Friday, January 13, 2012

Day 195 Dubai - Adh Dhaid

After yesterdays half marathon and subsequent beers it was only reasonable to start the day late. I could have been lazy all day but Yannik had convinced me to start with him on the way towards Oman. We met at noon at some mall, organized food and had some coffee and some donuts. Then we tried to find the way out of Dubai/Sharjah. Fortunately at that time the traffic was not too bad. Nevertheless it once again was clear that these cities (and the whole country) are built for cars only. Too bad, the Sheikhs here really had a chance to implement some more intelligent traffic concepts than cars as they were building most of their cities from scratch. Well, on the other hand the whole country was built on oil, so they are unlikely to promote means of transport that do not require petrol. In Sharjah there was still sometimes a small lane on the side to cycle on, but as soon as we got to the countryside there was only a 2-lane highway with no space beside the 2 lanes. Countryside means: sand to the left, sand to the ride. In the late afternoon we finally saw some landscape features as some mountains were appearing on the horizon. We tried to find a place to camp in the dunes, but that was not so easy: most of the highway was fenced of and the gates were decorated with signs forbidding camping and many other things. We asked at a restaurant, but not possible. Eventually we cycled/pushed our bikes along a sandy road into the dunes when a pickup stopped and the driver asked if we would need any help, water, food,... We explained that we were just searching for a place to put our tent. The driver, Hamit, invited us to his families desert camp. A very nice and comfortable camp full of very very friendly people. We were treated to delicious sweets, tea, coffee, ginger milk and finally a huge dinner. It was great to experience Emirati life beyond the shining plastic world of Dubai and Sharjah. This desert camps are to Emiratis what a Schrebergarten is to Germans: a weekend retreat for the whole family where you can get away from the hectic city life, enjoy your time sitting around the fire and the children have fun racing with buggies through the dunes. Even though it is in the desert there is some infrastructure here: they have electricity, a truck brings water every day, another truck collects waste and most camps are guarded by a Pakistani guy during the week.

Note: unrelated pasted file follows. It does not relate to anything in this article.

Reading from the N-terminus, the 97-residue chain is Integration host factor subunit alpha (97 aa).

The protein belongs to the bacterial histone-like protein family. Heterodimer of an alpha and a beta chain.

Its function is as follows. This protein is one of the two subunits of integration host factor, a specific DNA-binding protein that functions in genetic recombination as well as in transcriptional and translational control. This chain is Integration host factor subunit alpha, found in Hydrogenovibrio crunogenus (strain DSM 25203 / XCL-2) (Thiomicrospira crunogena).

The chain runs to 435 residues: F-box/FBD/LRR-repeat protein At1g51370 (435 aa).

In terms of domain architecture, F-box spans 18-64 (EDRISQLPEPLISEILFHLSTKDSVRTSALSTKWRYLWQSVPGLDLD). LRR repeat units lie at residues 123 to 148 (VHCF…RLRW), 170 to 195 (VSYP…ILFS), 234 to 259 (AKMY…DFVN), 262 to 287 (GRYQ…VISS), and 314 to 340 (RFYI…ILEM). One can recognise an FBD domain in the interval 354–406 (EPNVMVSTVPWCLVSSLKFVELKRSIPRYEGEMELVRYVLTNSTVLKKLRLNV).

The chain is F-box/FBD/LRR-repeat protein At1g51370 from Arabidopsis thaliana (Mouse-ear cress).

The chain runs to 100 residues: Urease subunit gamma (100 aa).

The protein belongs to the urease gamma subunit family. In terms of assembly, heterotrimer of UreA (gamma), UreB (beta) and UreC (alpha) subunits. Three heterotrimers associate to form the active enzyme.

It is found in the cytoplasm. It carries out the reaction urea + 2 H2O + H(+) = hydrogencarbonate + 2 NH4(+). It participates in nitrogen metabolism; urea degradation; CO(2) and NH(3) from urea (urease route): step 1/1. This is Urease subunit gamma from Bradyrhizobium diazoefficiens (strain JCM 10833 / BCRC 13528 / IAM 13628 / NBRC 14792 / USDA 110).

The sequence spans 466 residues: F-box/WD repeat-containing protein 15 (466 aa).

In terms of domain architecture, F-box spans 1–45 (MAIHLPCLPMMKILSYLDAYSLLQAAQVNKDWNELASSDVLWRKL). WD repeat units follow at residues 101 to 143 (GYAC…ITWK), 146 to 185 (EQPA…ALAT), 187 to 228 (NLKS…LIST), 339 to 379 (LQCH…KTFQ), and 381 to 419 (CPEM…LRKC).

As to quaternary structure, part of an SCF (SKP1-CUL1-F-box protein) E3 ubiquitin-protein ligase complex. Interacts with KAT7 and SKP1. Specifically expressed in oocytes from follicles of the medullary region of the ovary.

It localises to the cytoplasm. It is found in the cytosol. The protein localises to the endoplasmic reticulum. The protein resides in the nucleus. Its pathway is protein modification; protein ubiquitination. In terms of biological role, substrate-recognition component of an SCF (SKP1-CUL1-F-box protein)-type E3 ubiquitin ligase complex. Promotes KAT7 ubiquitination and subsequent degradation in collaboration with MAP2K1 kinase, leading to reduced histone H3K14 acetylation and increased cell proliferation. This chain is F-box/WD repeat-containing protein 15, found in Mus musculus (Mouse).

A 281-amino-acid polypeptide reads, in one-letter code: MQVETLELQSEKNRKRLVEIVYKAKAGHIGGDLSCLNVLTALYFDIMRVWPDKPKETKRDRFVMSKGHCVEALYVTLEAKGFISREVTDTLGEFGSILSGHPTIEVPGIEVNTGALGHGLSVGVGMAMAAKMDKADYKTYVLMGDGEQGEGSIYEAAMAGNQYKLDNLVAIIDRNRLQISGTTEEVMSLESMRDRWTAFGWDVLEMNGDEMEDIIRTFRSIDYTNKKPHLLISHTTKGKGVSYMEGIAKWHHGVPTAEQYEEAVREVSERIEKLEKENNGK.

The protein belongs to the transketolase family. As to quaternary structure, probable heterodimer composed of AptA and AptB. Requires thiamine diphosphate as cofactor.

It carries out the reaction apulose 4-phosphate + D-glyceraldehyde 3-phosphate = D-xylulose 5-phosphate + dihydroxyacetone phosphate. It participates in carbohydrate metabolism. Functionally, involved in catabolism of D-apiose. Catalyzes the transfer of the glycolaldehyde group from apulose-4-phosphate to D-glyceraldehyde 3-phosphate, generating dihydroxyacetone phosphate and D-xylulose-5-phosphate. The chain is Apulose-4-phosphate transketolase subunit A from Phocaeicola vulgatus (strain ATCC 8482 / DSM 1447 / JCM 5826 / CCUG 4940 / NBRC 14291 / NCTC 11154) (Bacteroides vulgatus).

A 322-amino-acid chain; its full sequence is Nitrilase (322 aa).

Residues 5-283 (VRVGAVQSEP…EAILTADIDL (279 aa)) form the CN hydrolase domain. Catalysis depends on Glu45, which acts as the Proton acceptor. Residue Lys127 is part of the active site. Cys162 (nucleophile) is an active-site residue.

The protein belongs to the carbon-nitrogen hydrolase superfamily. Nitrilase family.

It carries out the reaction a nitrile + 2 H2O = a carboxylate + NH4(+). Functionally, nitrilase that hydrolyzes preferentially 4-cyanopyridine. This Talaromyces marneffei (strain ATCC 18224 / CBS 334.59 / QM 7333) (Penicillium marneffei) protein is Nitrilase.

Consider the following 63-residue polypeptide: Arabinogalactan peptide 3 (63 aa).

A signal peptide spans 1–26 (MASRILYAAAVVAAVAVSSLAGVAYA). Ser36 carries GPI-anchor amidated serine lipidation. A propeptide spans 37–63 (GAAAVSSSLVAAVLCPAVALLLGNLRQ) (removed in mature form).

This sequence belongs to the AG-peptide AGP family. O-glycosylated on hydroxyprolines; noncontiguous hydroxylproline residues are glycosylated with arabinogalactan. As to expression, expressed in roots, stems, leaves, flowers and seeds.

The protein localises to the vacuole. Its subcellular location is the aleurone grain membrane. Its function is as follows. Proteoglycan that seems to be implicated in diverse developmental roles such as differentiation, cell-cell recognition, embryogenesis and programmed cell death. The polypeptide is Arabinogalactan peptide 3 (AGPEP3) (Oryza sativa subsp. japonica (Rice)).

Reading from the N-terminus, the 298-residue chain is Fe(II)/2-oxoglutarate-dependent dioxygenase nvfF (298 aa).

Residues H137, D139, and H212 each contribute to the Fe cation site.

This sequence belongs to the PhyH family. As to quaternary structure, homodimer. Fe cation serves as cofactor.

Hamit and other family members explained several times, that it was a pleasure to have guests because as a Muslim you have to help travellers, no matter where they come from and what religion they are.

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